A woman who helped Hudson deliver her baby, Bailey McCay Propst, was reportedly also charged with child abuse and providing false information to police after the birth of the child. Officials eventually dropped the child abuse charge against Propst and she later pleaded guilty and was placed on probation for the charge of providing false information to a police officer.

The Tennessee law is set to expire July 1, 2016 unless lawmakers renew the measure.

Commentary Maternity and Birthing

Pregnant and Punished: How Our Drug Policies Hurt Women

Farah Diaz-Tello & Cynthia Greenlee

The sad truth is that pregnant women with drug problems are overwhelmingly likely to be criminalized rather than getting the help they need.

Throughout the world, pregnant women involved in illicit drugs as users, producers, or sellers are roundly vilified. They are viewed, as described by conservative Tennessee state legislator Rep. Terri Lynn Weaver (R-Lancaster), as the “worst of the worst.”

The sad truth is that pregnant women with drug problems are overwhelmingly likely to be criminalized rather than getting the help they need. At this week’s U.N. General Assembly Special Session (UNGASS) on the world drug problem, dozens of organizations worldwide are pushing global leaders to reconsider punitive drug policy in a declaration that explains how such laws hurt women and families.

In the eyes of the law and often the broader society, a woman’s pregnancy can compound any crime she may have committed. In countries as different as Russia and the United States, a pregnant woman charged with a drug offense may be harshly punished-and often treated more severely than a woman who is not pregnant. In addition, she is very likely to lose custody of any child born while she is incarcerated or undergoing legal proceedings.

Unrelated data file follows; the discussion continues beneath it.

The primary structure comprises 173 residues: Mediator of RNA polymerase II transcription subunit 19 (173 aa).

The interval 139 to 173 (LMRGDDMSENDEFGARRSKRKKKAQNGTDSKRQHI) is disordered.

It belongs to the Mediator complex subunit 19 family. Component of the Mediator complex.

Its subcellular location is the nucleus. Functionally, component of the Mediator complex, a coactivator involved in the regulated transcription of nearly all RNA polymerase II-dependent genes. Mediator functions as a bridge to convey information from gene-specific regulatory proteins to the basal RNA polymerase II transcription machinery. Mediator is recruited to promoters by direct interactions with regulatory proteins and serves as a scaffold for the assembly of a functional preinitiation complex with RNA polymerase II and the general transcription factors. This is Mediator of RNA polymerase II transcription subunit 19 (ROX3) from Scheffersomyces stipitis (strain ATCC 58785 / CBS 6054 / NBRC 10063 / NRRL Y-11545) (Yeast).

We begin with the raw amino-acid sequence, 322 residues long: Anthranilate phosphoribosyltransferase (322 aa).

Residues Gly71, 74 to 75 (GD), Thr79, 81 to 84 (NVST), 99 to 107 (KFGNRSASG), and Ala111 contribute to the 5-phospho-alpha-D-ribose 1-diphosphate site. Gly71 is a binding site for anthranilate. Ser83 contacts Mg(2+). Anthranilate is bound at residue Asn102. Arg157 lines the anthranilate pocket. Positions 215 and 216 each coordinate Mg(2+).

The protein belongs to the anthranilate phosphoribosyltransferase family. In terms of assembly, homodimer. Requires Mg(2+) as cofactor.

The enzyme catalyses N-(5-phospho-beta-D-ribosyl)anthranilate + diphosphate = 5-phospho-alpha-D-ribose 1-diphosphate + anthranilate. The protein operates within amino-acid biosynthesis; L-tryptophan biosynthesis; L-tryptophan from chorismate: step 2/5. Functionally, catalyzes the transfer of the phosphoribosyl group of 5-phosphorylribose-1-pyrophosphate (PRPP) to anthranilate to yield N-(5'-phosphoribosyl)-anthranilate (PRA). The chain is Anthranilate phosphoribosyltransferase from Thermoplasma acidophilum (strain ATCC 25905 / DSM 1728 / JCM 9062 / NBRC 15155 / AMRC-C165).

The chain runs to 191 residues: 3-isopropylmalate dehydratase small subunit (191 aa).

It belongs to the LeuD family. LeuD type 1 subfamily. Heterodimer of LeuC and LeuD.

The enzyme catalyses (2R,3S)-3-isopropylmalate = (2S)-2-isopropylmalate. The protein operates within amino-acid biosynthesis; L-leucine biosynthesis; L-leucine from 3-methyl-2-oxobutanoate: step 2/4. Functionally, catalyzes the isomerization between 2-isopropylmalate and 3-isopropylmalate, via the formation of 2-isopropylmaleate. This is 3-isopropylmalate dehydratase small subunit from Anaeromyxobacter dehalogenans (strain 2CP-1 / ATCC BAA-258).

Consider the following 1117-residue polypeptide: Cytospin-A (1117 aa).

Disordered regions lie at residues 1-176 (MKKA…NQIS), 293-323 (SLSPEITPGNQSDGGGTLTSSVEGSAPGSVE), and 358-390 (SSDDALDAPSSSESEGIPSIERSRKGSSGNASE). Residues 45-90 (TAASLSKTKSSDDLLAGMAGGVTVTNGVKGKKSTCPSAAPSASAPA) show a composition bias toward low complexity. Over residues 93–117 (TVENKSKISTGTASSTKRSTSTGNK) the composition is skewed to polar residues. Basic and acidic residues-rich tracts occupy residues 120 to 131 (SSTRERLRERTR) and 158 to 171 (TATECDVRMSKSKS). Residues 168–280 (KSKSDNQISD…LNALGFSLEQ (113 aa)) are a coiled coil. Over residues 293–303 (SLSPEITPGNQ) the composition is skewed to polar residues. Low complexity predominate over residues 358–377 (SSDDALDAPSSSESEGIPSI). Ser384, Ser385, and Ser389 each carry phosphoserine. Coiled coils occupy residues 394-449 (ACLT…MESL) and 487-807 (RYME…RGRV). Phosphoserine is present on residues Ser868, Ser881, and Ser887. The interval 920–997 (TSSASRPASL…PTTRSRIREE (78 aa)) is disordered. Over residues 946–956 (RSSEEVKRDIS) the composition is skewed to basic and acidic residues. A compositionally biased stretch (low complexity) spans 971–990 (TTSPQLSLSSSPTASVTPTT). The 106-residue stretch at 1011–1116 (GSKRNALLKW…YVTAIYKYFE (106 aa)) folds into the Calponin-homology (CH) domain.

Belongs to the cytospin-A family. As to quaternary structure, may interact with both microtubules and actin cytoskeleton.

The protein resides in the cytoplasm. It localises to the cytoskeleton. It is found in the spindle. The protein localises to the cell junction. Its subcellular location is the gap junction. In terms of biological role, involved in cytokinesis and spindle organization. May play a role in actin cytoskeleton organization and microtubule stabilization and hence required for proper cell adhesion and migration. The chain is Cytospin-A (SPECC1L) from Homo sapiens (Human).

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In 2014, for example, the U.S. Department of Justice’s Knoxville, Tennessee, office issued a press release about the prosecution of Lacey Weld, who had six years added to a prison term because she was pregnant when she participated in methamphetamine manufacturing. Weld pleaded guilty to the offense, but the court increased the penalty because she had used methamphetamine during the manufacturing, which the prosecutor argued risked the health of her fetus.

Notably, none of the men who were involved in the manufacture of the drugs, who were equally responsible for any toxic fumes Weld may have inhaled, were given enhanced penalties.

Tennessee legislators in 2014 also passed a controversial and wrong-headed fetal assault law that allowed pregnant drug users to be prosecuted for harming their fetus—even if there was no medical evidence of harm or no chronic health effects. It was a law that had the chilling effect of scaring women who used drugs away from seeking help; at least one gave birth without medical assistance.

The good news is that in March, after a long fight by activists and public health authorities, Tennessee legislators voted to let the law expire. That was a heartening but single victory. The bigger fight is overcoming the notion that jail is an appropriate place for a pregnant woman—or any person—who has committed a nonviolent drug crime.

Too often, women are on the wrong end of conventional wisdom that is based on bad science and knee-jerk sensationalism. In the 1980s and 1990s, media reported countless lurid stories of a generation of “crack babies” forever harmed by this new form of cocaine. But the link between cocaine use and chronic health and developmental issues in infants and children turned out to be unclear, at minimum, and sometimes spurious. Factors like poverty and the level of neonatal care were as important as cocaine use or many other licit and illicit drugs, including alcohol.

And that generation of crack babies who would overwhelm and threaten our health-care and educational systems? Never materialized.